Charge-offs as a percentage of average loans were 0.16% in 2007 compared to 0.21% in 2006. As of December 31, 2007, the reserve for loan losses stood at 1.25% of total loans, unchanged from December 31, 2006 and was 330% of nonperforming loans.

Net interest income for 2007 declined $11.7 million from 2006, and net interest margin declined 0.09% from 2006 to 3.58%. This reflected narrowing credit spreads resulting from increased competition, a flat to inverted yield curve for much of 2007, and a short-term mismatch between the repricing of interest-earning assets and our funding sources, as the Federal Reserve lowered its targeted discount rate by 1.0% during the last four months of 2007.

Noninterest income, excluding security gains and losses, increased 12.2% in 2007 compared to 2006. Fee-based revenues, which comprise the majority of noninterest income, increased 12.0%. While increases occurred in most fee categories, the growth for 2007 was primarily due to increases in service charges on deposit accounts, card-based fees, and trust and investment advisory fees.

Noninterest expense was well controlled as reflected by year-over-year growth of 3.4%. Noninterest expense for 2007 included a severance charge of $621,000 related to certain staff reductions initiated in the fourth quarter and a $299,000 charge related to our share of claims from litigation brought by others against VISA, Inc.

In the third quarter of 2007, the State of Illinois passed tax legislation that, in the short term, provided certain tax benefits that we recognized in the second half of 2007. The benefits, described in the section titled “Income Taxes,” increased net income by $2.9 million in 2007.

2006 Compared with 2005

Net income for 2006 was $117.2 million, an increase of $15.9 million, or 15.7% compared to $101.4 million in 2005. Our earnings per diluted share was $2.37 for 2006 compared to $2.21 for 2005, an increase of $0.16 per diluted share, or 7.2%. Return on average equity was 16.9% for 2006 and 18.8% for 2005. Return on average assets was 1.4% for both 2006 and 2005.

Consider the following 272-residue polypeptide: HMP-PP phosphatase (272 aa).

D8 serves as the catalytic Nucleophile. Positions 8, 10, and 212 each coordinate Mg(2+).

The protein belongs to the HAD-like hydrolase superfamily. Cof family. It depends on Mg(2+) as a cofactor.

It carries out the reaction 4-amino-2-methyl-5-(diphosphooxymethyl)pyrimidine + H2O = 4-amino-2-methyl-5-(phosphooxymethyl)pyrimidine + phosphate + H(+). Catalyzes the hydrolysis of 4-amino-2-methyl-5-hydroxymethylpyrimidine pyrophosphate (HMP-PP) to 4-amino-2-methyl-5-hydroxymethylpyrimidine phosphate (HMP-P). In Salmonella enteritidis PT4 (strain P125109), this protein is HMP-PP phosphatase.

Our securities portfolio increased $190.9 million from 2005 due primarily to an increase in state and municipal securities.

Total loans as of December 31, 2006 increased 16.3% to $5.0 billion from $4.3 billion as of December 31, 2005, primarily due to $676.4 million in loans acquired as a part of the Bank Calumet acquisition

Total average funding sources for 2006 increased $1.0 billion from 2005, primarily due to $940.0 million of deposits and $99.6 million of borrowed funds obtained as a result of the Bank Calumet acquisition and $99.9 million of long-term, subordinated debt issued to partially fund the Bank Calumet acquisition.

Overall credit quality remained solid during 2006. Total loans charged-off, net of recoveries, were 0.21% of average loans in 2006 compared to 0.22% of average loans in 2005. As of December 31, 2006, the reserve for loan losses stood at 1.25% of total loans compared to 1.31% as of December 31, 2005 and was 385% of nonperforming loans.

Net interest income increased $23.5 million for 2006 compared to 2005. This increase was driven by a $977.8 million increase in average interest-earning assets compared to 2005, which was primarily due to the Bank Calumet acquisition. Net interest margin for 2006 was 3.67%, down .20% from 2005.

Noninterest income, excluding security gains and losses, increased 27.1% in 2006 compared to 2005. Approximately two-thirds of this increase was attributable to services provided to customers of the former Bank Calumet.

Noninterest expense increased 16.2% in 2006 compared to 2005, largely as a result of increased costs associated with the operation of 30 additional branches resulting from the Bank Calumet acquisition.

Business Outlook

The outlook for the capital markets in the United States and the developed and developing world is fraught with uncertainty. Capital markets are on a rolling sequence of credit and liquidity problems on virtually a weekly basis. Housing markets, the early site of sub-prime problems, have not yet bottomed either in volume of transactions or unit values. Leveraged buyout commercial loans represent an additional source of structured debt apprehension. Municipal credit through “wrap-around” insurance coverage, which has become customary are also drawn into the malaise through the insurance company’s foray into the insurance of collateralized debt obligations.